by Michael Goldberg
Monday January 14, 2002
Why The Ramones Really Belong In The Hall Of Fame
One of the world's great bands gets its due.
The Ramones will be inducted into the Rock and Roll Hall of Fame this year, and it's not a moment too soon! But of course, you may be thinking. That's old news. Why are you making a big deal about it now?
There's a simple answer. Recently, a rock critic/historian I greatly respect wrote a column bemoaning the fact that The Ramones were to be inducted. Frankly, I couldn't believe it. How could anyone who loves rock not want to see The Ramones get credit for both the amazing music they made and the enormous influence they've had and continue to have on popular and not-so-popular music?
My first reaction, reading his column, was anger. But as time has passed, the anger is gone. Now I just want to write about why The Ramones deserve to be inducted this year.
First I'll tell you a personal reason. My son was born in January of 1977, not so long after the release of the group's debut, The Ramones. My wife and I loved The Ramones. We'd read about the group in the Village Voice, and couldn't wait to hear their first album. As soon as we got it, we put it on. It was (and remains) one of those epic greatest albums of all time. (But more on that later.)
After our son was born, we could roll his bassinet back and forth in the kitchen of our Mission District apartment (which also served as our writing room at the time) and play The Ramones. And the movement of the bassinet and the Ramones' glorious, joyful, life-affirmative sound would put him to sleep.
Later, when he was older, I took him to see The Ramones on several occasions. The Ramones were a rock 'n' roll band that a kid and his dad could dig!
The Ramones immediately became one of my favorite bands. I loved everything about them: Joey's voice, Tommy's drumming and production, Johnny's guitar work, Dee Dee's bass playing. The music was deceptively simple just as important as what you heard was what you didn't hear. The Ramones knew what didn't make sense in a rock 'n' roll song, and they didn't include it. They stripped rock to its core. Their lyrics were often hilarious, yet there were serious messages beneath the humor. Their range was broad, from songs expressing anger and fear ("Beat On The Brat," "I Don't Wanna Go Down To The Basement") to amazing romantic ballads and rockers ("I Wanna Be Your Boyfriend," "I Remember You") Their music was (is) so good, and listening to it is always such a rush. The idea of the four of them adopting the last name "Ramone" was just brilliant. They were one of the coolest-looking bands. Period.
The Ramones embodied everything meaningful about rock 'n' roll as an anti-establishment statement. Gum-chewing Joey Ramone, in his black leather jacket, a cool T-shirt, ripped jeans, Converse sneakers, long hair and shades, was a total fuck-you to the suits. The Ramones said, in effect, we play by our own rules. We don't buy into any of the bullshit. We do it our way. We don't care what you think. And there are plenty of others just like us.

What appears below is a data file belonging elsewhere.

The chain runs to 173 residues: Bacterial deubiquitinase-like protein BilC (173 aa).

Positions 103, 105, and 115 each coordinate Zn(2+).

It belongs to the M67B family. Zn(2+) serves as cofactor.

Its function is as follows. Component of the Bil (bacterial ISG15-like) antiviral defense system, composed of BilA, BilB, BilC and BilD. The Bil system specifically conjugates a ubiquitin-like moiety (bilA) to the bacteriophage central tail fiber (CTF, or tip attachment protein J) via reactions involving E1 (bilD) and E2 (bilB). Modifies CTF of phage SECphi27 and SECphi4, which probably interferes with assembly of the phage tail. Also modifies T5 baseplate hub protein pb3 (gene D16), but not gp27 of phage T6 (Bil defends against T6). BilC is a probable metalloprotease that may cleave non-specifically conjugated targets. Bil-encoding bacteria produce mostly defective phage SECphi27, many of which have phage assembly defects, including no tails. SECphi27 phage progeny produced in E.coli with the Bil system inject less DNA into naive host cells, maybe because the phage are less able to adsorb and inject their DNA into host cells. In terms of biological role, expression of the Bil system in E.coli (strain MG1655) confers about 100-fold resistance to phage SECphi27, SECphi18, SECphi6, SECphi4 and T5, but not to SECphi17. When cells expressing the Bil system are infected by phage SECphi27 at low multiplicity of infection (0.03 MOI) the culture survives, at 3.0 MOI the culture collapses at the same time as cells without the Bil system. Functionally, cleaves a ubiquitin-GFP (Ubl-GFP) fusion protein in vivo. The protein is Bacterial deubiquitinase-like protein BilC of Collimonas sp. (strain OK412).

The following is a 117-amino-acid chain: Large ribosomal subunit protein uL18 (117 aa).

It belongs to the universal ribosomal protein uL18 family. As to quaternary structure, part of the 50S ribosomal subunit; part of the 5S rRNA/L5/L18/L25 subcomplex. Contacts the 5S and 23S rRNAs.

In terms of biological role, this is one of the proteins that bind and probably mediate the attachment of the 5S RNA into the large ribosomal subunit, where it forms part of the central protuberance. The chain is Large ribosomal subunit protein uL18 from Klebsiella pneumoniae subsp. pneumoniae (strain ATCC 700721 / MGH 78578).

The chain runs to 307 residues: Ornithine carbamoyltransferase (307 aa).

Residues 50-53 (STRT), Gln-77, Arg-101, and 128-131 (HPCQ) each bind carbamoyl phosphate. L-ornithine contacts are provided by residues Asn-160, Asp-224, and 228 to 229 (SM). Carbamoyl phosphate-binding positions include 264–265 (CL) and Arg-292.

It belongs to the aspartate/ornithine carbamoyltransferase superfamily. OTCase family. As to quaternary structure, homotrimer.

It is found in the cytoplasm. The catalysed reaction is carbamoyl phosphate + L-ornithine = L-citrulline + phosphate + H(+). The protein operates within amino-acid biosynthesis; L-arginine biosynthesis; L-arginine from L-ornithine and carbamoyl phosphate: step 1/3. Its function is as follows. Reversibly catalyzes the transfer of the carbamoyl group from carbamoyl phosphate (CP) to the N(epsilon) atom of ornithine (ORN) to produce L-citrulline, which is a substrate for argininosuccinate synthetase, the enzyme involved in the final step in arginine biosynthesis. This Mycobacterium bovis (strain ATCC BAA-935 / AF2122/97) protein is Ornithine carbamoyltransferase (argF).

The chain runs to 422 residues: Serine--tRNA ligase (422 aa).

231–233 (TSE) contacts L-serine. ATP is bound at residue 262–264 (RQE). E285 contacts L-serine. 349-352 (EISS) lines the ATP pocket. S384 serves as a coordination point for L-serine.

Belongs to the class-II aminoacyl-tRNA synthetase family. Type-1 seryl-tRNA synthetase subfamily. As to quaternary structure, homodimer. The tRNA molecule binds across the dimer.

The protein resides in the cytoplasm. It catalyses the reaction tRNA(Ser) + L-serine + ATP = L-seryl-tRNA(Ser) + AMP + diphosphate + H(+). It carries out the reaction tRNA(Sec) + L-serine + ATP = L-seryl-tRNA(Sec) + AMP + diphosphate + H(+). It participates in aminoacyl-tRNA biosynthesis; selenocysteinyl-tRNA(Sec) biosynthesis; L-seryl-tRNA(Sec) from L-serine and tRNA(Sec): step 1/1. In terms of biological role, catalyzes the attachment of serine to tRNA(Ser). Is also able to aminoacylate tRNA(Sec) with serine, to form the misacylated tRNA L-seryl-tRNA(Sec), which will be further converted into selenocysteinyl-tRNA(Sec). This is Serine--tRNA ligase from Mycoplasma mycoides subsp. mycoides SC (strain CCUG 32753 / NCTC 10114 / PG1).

Few other bands deserve to be in a museum that has "rock and roll" in its name more than the Ramones.
If the Ramones had released only The Ramones, that would be enough. But they didn't. They released four absolutely classic albums, and then many more that each included many wonderful songs.
You could count on The Ramones. For over 20 years they played live, eventually performing in many parts of the world. And that leads to another big reason for their inclusion. The Ramones influenced punk musicians everywhere. In fact, one could argue that punk as an international phenomenon would not have happened without The Ramones. The story has been told over and over how The Ramones played London and in the crowd were the future members of The Clash and the Sex Pistols.
The list of bands they influenced is long. Nirvana. Pearl Jam. Blink 182. Weezer. Sonic Youth. Rancid. Soundgarden. U2. The Clash. The Sex Pistols. Black Flag. Hüsker Dü. The Pixies. The Minutemen. Bikini Kill. Sleater-Kinney. I could go on. There's no need.
I don't know why the hundreds of critics and experts in the area of rock music (including myself of course) voted for The Ramones. I don't think it was because of Joey Ramone's death last year. I think it was because those critics and music experts understand what I understand, that it is rare that a band makes such a powerful statement, such amazing music, and has such a profound influence on other musicians for (to date) over two decades.
Sleater-Kinney wrote a song called "I Wanna Be Your Joey Ramone." That one of the world's greatest current bands would write a song with Joey Ramone's name in the title is quite a tribute. To tell you the truth, if it were that or inclusion in the Hall of Fame, I'd take the song. But, luckily, the song will live on, and soon the group will take its place in the Hall of Fame.